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There Are Two Ages When We’re at Our Happiest in Life


What’s the happiest age of life that you remember? Are you a content retiree enjoying her golden years now, or are your happiest memories from back when you were in your 30s, or even younger? From “sweet 16” to “40 is the new 20,” there are all sorts of theories about the age when we’re supposedly in our prime.

But finally, the truth has been revealed.

Researchers have pinpointed the two ages in adult life when you’re likely to be at your happiest, and they’ll probably surprise you. According to experts from the London School of Economics and Political Sciences, happiness peaks at two ages: 23 and 69.

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What’s that–you’ve already surpassed both? Well, let’s take a look at the science. To draw this conclusion, researchers questioned 23,000 volunteers, aged 17 to 85, and found that happiness goes in a U-shape: peaking in early adulthood, bottoming out in middle age, and peaking again at the other end of the spectrum.

Think about it: Typically, 23 is an age when many people have finished third level education and are looking forward to starting their careers and earning a real income for the first time, with all the freedoms that brings. And at the age of 69, a lot of people are ready to enjoy retirement and have the stresses of raising a family behind them.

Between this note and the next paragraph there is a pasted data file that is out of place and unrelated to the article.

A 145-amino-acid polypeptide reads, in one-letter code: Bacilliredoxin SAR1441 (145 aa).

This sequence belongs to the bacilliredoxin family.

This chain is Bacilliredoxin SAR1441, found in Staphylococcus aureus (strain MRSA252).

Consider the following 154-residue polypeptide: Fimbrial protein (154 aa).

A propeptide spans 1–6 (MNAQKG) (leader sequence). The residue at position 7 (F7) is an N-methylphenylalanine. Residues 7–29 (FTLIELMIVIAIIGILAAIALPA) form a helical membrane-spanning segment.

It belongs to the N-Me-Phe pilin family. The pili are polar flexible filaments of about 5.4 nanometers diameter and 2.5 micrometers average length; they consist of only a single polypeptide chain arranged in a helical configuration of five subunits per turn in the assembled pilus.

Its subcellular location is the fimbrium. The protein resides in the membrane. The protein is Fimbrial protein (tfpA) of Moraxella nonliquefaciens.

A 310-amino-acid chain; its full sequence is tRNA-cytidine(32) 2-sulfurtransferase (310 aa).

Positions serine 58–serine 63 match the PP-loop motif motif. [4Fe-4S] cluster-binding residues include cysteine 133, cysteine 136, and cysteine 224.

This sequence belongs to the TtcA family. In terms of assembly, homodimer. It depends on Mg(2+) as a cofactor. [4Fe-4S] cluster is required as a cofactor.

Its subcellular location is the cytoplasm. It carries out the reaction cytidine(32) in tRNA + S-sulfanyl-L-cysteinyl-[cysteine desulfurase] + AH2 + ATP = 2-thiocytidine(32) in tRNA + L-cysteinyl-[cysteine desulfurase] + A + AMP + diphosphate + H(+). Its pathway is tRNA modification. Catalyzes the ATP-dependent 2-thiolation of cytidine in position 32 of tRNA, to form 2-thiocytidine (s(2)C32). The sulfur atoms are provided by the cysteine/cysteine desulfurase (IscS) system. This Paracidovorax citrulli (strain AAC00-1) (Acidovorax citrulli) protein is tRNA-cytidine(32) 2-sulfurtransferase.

The overlying theme? A bit of freedom brings happiness–which is why it makes sense that people in middle age (think 40s, 50s, and early 60s) may be under a bit more stress, as they might be tasked with caring for loved ones both older and younger (in addition to their own responsibilities!).

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But it isn’t all bad news for those in the middle, as separate research has identified some crucial steps to take to ensure you’re getting joy out of life at any age. The advice, gathered by Vanessa King, author of 10 Keys To Happier Living, consists of 10 general contributors to happiness: giving generously, relating with others, exercising, staying aware and mindful, learning new skills, having goals, showing resilience, experiencing emotions, practicing self-acceptance, and finding meaning.

Oh, is that all we need to do to find happiness?! If the list sounds overwhelming, don’t worry. They’re just a list of suggestions you can take to boost your own happiness–and every small step counts.


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